Comedians are B-grade celebrities in South Africa,” says Tumi Morake, a comedian famous for her brassy honesty, stand-up shows, Comedy Central Roasts and adverts with Vodacom.
“And yet I have a lot of disposable income. A lot,” she admits.
South Africa’s entertainment industry is fast growing, and bringing in vast amounts of money. Zinhle Jiyane, known as DJ Zinhle, says: “The South African entertainment industry has proven to be one of the most influential industries and its growth is something we can’t ignore.” And she’s right.
Musicians, actors, deejays and entertainers, as well as other creative industry performers, contribute 2.9% to the GDP, according to the Cultural and Creative Industries Federation (CCIFSA), and the creative economy contributes 3.6% to the total employment.
Jay Badza, a self-described brand architect and manager of some of South Africa’s biggest stars, including Bonang Matheba, predicts the industry will grow “in leaps and bounds” in the next five years.
“We’ve got a very healthy industry, and social media has tipped the scale to the entertainer,” says Badza.
Other experienced managers agree, such as Nomndeni Mdakhi, founder and managing director of Edits Communications, and DJ Zinhle’s manager. She predicts the industry will expand its footprint into the rest of the continent.
Morake admits that a ‘gig’, from stand-up to emceeing, to a mixture of the two, can earn a comedian of her calibre anything from R15,000 ($1,050) to R45,000 ($3,176) for an evening’s work.
Taffia Keight, a partner at Whacked Management, representing many of South Africa’s comedians, including Morake, says: “Depending on what other deals are done on an artiste’s behalf, [comedians] could earn between R12,000 ($850) and R250,000 ($17,000) a month.”
Comedy is a relatively new money-maker in the South African entertainment industry, and even in that sphere, it’s possible to earn a quarter of a million rand monthly – much of it through corporate gigs. Comedian Celeste Ntuli estimates she earns up to 40% of her monthly income through corporate emceeing and advertisements.
For a celebrity like Bonang Matheba, the numbers are much bigger. Nicknamed Queen B, Matheba is an A-lister through and through. She has over a million Instagram followers and is the first face of Revlon out of the United States – “A dream come true,” she says – and has her thumb in a lot of pies: she presents on Top Billing and Afternoon Express, hosts a radio show on Metro FM and has her own lingerie line at Woolworths. On top of this, she can earn anything from R30,000 ($2,120) to R100,000 ($7,060) for four hours’ work, depending on the client, hosting events like award shows and more.
Matheba’s flawless weave is a custom-made wig from Patrick Missile, and costs R15,000 ($1,050) – and that’s not including maintenance costs. For an event like the South African Style Awards, she says she can easily spend R55,000 ($3,882) for her look for that evening alone.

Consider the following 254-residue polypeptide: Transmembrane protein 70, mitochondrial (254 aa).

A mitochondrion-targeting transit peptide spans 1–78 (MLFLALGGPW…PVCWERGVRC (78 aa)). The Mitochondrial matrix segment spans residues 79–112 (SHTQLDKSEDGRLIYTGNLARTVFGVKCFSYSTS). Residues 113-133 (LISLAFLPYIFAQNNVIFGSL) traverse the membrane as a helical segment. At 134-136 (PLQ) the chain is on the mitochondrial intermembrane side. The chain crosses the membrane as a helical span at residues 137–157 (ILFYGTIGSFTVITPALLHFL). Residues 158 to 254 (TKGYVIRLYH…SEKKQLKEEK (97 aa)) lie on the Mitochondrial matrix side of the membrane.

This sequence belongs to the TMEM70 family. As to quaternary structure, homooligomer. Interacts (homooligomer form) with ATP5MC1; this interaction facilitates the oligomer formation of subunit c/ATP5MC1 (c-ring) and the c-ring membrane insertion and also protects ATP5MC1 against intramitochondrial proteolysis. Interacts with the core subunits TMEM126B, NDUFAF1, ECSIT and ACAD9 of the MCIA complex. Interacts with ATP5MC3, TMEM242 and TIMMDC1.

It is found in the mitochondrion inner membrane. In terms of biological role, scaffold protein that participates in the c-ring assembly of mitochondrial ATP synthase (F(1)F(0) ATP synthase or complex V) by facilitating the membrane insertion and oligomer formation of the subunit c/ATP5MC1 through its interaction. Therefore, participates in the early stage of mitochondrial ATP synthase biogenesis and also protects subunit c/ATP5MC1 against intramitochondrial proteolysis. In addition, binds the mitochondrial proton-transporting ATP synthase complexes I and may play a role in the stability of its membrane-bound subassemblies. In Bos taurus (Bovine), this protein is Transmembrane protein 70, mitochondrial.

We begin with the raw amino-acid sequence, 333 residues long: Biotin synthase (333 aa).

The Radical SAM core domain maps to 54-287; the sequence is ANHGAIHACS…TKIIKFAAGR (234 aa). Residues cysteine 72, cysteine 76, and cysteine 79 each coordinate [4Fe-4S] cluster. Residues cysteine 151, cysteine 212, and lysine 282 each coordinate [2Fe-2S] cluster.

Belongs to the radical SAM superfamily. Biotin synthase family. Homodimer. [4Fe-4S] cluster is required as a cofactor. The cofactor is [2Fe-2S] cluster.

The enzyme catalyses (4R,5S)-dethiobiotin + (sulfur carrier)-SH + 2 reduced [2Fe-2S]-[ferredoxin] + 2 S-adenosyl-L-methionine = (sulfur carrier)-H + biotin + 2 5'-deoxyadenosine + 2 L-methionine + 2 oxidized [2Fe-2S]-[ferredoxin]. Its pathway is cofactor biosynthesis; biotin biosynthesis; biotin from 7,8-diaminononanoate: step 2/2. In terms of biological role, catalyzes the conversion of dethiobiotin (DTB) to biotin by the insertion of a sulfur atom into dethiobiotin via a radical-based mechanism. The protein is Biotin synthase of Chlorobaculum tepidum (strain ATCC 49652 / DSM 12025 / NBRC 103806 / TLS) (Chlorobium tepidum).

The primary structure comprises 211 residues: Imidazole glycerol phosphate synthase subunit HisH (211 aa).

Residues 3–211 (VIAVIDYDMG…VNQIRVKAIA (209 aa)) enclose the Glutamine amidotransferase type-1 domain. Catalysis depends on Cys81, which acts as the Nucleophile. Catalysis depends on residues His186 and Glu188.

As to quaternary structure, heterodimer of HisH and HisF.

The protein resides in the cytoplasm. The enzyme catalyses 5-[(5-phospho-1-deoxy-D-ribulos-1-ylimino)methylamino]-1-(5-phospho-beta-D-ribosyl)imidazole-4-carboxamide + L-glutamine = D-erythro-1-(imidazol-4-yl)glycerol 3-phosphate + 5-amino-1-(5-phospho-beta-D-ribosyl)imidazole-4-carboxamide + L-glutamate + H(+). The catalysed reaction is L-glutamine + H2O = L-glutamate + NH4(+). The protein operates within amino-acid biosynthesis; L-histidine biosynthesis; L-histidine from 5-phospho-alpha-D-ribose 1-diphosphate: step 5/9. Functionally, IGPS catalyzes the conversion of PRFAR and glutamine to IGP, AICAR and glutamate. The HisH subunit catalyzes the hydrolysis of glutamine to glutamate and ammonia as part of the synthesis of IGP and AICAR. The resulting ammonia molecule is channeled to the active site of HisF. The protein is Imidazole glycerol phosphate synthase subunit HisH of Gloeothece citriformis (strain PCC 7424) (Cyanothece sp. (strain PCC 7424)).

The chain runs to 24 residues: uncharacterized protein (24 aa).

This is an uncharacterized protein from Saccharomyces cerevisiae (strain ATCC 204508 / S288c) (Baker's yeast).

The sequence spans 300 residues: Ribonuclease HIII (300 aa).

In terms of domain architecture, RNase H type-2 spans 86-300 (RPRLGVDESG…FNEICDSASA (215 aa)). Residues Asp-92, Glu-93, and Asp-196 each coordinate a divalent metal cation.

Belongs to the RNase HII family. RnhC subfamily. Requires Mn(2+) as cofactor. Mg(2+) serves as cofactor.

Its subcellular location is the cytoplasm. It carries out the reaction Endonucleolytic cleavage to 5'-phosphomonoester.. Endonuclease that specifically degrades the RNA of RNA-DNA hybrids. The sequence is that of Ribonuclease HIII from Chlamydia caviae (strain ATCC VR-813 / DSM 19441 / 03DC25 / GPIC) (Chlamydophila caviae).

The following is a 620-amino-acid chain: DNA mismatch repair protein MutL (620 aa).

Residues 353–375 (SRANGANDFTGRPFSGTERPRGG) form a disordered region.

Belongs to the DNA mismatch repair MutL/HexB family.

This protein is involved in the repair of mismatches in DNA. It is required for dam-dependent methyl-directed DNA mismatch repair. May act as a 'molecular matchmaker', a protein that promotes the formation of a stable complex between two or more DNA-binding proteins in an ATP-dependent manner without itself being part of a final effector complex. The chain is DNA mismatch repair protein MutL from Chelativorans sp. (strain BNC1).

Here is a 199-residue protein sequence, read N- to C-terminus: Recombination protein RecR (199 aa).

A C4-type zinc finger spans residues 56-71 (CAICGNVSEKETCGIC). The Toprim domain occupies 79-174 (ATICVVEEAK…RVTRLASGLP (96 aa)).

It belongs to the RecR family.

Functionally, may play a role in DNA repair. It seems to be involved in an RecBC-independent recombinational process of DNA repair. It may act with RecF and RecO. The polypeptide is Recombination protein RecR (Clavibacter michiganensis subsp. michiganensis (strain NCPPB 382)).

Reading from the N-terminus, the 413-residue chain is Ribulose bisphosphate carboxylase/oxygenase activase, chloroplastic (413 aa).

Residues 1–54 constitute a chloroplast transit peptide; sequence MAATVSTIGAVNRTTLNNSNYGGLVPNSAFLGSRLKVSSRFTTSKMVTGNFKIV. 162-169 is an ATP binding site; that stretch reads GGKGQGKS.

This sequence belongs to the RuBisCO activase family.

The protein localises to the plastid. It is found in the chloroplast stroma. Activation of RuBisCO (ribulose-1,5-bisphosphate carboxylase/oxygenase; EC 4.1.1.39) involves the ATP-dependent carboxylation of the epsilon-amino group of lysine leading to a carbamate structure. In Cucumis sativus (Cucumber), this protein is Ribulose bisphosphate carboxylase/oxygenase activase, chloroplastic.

“My designer dress will probably cost around R50,000 ($3,530),” says Matheba, “And I’ll spend an additional R2,000 ($142) on my nails, and another R4,000 ($283) for hair and makeup for the evening – that includes having the makeup artiste at the event to touch me up.”
These are considered business expenses because, as Badza says, “An artiste is expected to be glitzy and glamorous.” Her luxury spends are holidays; 10-day trips to Mauritius, London, Paris and islands off the coast of Mozambique.
Other big earners are in the music industry. A DJ such as DJ Zinhle can earn up to R35,000 ($2,400) for an hour’s work, and can do up to five gigs between Friday and Sunday.
“You can just imagine how much she makes in a weekend,” says her manager Nomndeni Mdahki. And that’s just if she stays in the country – for international shows, also sold by the hour, the rate can easily go up to R50,000 ($3,530). Transport and accommodation are, naturally, included. Then there are celebrities expanding briskly into the international market, like DJ Black Coffee, who has been named several times by others in the industry as an example of a South African entertainer doing it right, with a growing international audience. He was not available for comment on this piece.
But even with these numbers, South Africa is lagging behind international entertainment industries. Nigeria is enormous, and South African celebs are clawing their way to Lagos, and not New York.
“The continent is opening up,” says Mdahki.
“Look at artiste collaborations, Channel O and the MTV Music Awards. In the end, it’s a numbers game. The more people you can bring in, the more money you can make. You want to develop a wide footprint out of South Africa.”
The trick for further growth is for celebrities to treat themselves like businesses, and use their social currency to expand their careers.
“Artistes don’t have to rely on the SABC anymore to become successful,” says Badza. With social media accounts, they communicate directly with their audience, and corporate and other clients look to those numbers to rate their popularity.
Mdahki agrees: “Social media is giving the power back to the talent.”
Morake, with over 55,000 Twitter followers, says celebrities need to remember that they are a brand. But perhaps most of all, the biggest key to growth, says Ntuli, is for South Africans to appreciate their own entertainers, like Nigerians appreciate theirs.